Miners dismayed by proposed tax hike
The Chamber of Mines of the Philippines (COMP) has expressed dismay over that the Mining Industry Coordinating Council (MICC) is going ahead with proposed tax hikes “without taking into consideration comments and observations by authoritative third parties.”
The inter-agency MICC was earlier reported to have approved a proposed revenue sharing scheme where the government would take 55 percent of a mining operation’s adjusted net revenue or 10 percent of gross revenue, whichever is higher.
According to the Department of Environment and Natural Resources, the MICC is said to have submitted this to the Office of the President for concurrence.
“The MICC-proposed tax structure cannot, by any measure, be considered equitable, much less competitive,” the chamber said in a letter to Executive Secretary Paquito N. Ochoa Jr.
In the two-page letter signed by COMP chair Artemio F. Disini and president Benjamin Philip G. Romualdez, the group said the scheme would not attract investments that are needed to allow the development of the country’s mineral resources in a responsible manner.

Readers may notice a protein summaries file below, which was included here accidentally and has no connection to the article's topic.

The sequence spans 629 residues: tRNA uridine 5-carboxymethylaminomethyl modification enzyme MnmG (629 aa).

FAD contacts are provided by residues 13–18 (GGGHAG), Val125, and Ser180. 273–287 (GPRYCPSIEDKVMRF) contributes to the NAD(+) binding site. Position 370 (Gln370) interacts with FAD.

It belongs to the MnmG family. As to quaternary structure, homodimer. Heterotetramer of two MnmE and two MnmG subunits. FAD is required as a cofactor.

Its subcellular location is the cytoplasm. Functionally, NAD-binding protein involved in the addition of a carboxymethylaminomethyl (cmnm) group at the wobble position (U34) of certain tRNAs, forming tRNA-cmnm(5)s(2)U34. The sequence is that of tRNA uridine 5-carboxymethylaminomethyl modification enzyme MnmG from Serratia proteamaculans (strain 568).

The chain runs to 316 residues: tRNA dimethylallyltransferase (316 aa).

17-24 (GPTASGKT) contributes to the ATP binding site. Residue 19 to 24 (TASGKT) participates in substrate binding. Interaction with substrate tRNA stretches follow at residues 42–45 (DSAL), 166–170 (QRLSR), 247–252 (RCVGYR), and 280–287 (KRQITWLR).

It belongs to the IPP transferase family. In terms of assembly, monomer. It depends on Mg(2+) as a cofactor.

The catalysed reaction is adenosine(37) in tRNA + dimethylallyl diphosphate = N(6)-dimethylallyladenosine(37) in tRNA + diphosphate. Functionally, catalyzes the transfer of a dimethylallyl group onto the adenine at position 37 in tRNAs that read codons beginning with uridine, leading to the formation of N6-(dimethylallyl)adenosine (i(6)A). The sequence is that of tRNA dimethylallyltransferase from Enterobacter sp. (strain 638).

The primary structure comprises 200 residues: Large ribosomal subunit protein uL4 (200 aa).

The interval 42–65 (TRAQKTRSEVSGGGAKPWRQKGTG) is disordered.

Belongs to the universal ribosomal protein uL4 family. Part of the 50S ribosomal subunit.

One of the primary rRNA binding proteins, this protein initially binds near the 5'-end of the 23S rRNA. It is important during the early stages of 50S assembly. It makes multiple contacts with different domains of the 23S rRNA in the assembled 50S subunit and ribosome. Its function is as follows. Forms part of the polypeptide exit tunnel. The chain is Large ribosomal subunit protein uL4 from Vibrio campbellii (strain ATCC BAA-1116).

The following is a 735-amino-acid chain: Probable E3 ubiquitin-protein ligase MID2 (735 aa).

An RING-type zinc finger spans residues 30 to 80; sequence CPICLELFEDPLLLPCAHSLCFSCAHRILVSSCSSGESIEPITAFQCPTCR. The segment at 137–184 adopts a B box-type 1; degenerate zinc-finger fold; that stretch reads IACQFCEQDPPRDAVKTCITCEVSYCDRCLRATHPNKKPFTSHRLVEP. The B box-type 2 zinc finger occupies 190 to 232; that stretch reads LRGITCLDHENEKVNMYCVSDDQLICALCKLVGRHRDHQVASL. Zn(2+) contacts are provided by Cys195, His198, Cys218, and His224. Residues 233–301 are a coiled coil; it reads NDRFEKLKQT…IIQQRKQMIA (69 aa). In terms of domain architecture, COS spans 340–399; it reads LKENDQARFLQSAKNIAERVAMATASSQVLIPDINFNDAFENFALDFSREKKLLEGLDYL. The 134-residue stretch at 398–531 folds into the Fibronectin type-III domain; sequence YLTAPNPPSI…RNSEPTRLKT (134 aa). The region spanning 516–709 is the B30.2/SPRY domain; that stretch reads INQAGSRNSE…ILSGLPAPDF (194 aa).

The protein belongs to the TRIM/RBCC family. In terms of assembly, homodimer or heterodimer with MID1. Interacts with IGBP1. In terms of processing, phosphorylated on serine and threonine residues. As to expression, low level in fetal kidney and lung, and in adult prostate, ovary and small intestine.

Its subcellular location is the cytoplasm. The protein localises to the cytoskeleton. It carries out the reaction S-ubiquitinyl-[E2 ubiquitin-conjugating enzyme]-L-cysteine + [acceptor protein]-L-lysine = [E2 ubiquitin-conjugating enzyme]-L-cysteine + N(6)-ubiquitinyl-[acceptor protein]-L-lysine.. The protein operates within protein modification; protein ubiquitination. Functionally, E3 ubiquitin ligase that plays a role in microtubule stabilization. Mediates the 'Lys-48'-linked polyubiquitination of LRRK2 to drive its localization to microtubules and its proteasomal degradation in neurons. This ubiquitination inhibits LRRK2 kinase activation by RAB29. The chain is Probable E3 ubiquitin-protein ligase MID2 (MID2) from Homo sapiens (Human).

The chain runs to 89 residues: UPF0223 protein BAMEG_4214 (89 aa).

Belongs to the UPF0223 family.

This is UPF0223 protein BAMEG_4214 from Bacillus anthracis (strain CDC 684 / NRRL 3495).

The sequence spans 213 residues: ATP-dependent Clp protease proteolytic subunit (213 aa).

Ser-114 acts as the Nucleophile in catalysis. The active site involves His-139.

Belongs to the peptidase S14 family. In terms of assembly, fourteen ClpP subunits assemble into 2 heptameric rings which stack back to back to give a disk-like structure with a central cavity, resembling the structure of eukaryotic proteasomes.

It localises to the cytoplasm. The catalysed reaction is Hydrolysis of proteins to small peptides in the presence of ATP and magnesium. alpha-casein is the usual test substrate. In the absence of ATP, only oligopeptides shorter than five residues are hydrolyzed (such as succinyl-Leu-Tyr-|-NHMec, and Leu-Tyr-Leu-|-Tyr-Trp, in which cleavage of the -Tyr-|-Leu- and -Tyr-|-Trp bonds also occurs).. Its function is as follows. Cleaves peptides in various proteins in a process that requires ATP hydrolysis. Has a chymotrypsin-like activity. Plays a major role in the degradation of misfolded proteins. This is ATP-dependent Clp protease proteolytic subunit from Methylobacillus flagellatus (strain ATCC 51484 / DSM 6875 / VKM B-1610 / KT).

“There are other countries with more reasonable tax structures and are equally [if not better] endowed than the Philippines,” they said.
“The results of our financial modeling indicate that the government share under such proposal will be much higher than [those of] large mineral producing jurisdictions such as Canada, Queensland (Australia), Peru, South Africa, Chile and Papua New Guinea,” they added.
The COMP said they have shared this financial modeling with the MICC, but this appears to have been ignored.
Further, the group reiterated that the government’s perception that the domestic mining industry is not paying enough taxes is “premised on the wrong interpretation” of Mines and Geosciences Bureau statistics.”
“The total taxes of P13.4 billion in 2010 over total gross production value of P145.3 billion was 9.2 percent, giving the impression that the industry was paying only a miniscule amount to the government,” the COMP said.
“However, that analysis includes output from small scale gold miners (whose sales to the Bangko Sentral ng Pilipinas is on a ‘no names’ basis), where there are no taxes paid, hence the wrong impression,” they added.
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